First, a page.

Back in 2005, Billy Gibbons created his first signature model with Gretsch, an absolutely radical looking guitar with an ancient story. Indeed, the Gretsch Jupiter Thunderbird was a shape designed by the legendary Bo Diddley in 1959.
The Gretsch Brooklyn factory had only built one of these, and it was gifted to Gibbons by Diddley himself. That historical piece was kept away in Gibbons' archives for a long time, before the ZZ Top frontman finally decided to use it for a recording. He then offered Gretsch to develop a double-signature model bringing together two generations of bluesmen, hence the name Billy-Bo for Gibbons and Diddley.
The Billy Bo reproduces the original shape but the pickups are TV Jones Powertron, which are more suited to the fat modern sound preferred by ZZ Top on stage. But since Gibbons happens to be a hot rod fanatic, he had to customize the Gretsches he would take on tour, and therefore decided to heavily modify that beautiful red guitar that was part of the very first production run. He changed the pickups in favour of Dynasonics for a true vintage sound, and the knobs as well as the bridge have been switched with their vintage equivalents, salvaged from vintage Gretsches. That mod makes you feel like you're playing the original Bo Diddley guitar.
Finally, to make a beautiful guitar even cooler, this Billy Bo has been pinstriped, which is a visual modification that Gibbons is very fond of. A lasso serves as a binding for the body, and the back is decorated with a Tiki idol inspired by Polynesian culture. Gibbons has toured with that guitar from 2005 to 2009, until Billy Bos made by luthier John Bolin took over, since Gibbons has always looked for the lightest possible guitar. Once you plug that little red devil in, its sonic weight is undeniable. As fat as a taco, as big as Texas.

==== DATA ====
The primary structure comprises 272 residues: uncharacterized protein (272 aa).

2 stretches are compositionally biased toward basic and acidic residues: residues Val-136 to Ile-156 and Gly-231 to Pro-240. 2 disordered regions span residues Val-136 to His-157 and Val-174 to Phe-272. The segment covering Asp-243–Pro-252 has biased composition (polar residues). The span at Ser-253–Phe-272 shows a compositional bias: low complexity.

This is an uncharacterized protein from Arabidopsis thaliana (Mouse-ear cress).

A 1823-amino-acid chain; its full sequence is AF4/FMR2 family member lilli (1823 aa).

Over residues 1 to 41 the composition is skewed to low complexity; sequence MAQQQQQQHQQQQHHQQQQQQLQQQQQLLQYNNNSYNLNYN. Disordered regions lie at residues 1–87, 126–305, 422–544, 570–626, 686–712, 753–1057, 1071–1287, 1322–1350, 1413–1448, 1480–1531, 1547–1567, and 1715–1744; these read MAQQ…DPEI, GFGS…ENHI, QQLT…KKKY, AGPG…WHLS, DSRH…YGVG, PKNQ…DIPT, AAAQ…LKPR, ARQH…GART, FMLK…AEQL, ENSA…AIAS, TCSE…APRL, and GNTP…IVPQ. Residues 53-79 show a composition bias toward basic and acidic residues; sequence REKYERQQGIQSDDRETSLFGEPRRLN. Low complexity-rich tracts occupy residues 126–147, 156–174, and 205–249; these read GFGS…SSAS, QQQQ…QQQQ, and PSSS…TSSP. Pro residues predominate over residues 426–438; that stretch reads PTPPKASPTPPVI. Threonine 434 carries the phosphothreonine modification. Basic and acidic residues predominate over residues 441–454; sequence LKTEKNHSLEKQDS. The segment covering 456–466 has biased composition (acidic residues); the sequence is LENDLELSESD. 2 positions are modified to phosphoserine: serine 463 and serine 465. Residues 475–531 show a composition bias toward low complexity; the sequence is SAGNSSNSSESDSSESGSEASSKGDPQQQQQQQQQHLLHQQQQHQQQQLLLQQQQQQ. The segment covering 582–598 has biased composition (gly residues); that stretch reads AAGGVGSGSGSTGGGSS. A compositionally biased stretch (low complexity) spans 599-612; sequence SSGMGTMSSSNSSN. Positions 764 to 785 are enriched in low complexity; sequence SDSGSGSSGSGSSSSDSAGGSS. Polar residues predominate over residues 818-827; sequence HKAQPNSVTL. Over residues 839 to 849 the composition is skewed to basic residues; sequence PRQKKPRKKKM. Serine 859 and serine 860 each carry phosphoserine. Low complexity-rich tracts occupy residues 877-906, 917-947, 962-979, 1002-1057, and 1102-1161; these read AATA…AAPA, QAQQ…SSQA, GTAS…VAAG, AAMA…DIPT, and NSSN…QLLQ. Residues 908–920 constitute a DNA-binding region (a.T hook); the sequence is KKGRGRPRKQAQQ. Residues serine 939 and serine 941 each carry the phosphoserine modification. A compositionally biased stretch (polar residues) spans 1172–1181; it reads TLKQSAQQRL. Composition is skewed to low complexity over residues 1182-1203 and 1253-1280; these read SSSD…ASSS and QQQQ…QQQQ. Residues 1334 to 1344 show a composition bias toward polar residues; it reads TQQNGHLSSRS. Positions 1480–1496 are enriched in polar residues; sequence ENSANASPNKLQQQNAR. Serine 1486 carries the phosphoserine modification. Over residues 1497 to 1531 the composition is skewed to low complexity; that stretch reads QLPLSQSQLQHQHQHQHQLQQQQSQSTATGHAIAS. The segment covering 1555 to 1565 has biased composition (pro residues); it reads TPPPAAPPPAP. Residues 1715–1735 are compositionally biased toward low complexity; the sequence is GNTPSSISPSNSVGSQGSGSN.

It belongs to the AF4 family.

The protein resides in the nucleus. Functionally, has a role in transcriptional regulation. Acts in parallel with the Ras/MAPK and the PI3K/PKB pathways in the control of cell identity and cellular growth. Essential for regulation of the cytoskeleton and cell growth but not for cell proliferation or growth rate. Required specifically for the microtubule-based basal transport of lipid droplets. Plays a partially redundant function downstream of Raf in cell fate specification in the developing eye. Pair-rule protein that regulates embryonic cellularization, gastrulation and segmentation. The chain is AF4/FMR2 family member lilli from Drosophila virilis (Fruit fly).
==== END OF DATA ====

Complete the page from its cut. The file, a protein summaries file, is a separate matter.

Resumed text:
Group : ZZ Top
Main guitar : Gibson Les Paul Standard 1959
An absolute “must-hear” track : Just Got Paid
Billy Gibbons is the boss. The boss of guitarists with his sensual tremolo and the fat sound like a burrito he gets from his Les Paul. The boss of singers with his rocky and twangy sound. The boss of bandleaders with ZZ Top, his trio whose lineup has remained the same since 1969. The boss of engineers, with an impeccable sense of staging. And finally the boss of collectors, with several hangars filled with several thousand guitars that he has acquired over the years. Legend has it that he would have a copy from every year of every model from the major brands, and that may not be just a legend... In any case, the guitars that we know he has are enough to turn heads. From “Mistress Pearly Gates”, the famous Les Paul 59 that has always been with him, to his 54 hardtail Strat that we often hear in addition to Pearly Gates, along with his many custom hotrod guitars.
His career began in 1967 with The Moving Sidewalks, one of the few psychedelic Texas rock bands inspired by the 13th Floor Elevators. They opened for Jimi Hendrix before breaking up in 1969, when Gibbons founded ZZ Top.
The trio began with rich and traditional blues rock before going in a more electronic direction, starting with Degüello in 1979. That direction was confirmed with the Eliminator/Afterburner/Recycler trilogy. Three albums where the blend of Gibbons’ blues with the synthesisers and drum machines of the time produced a result that won over many fans, whether they came to trio’s music through singles like Gimme All Your Loving and Rough Boy, or through the band’s excellent videos that were often played on MTV. Since then, ZZ Top has reinvented its music once again with a fatter, more organic, and fuzzy sound. Gibbons has made multiple appearances as a guest star on other musicians’ albums. He has also released two albums under his own name: Perfectamundo, which explores Cuban music, and Big Bad Blues, which returns to his first loves, between Muddy Waters and Bo Diddley. The circle is complete.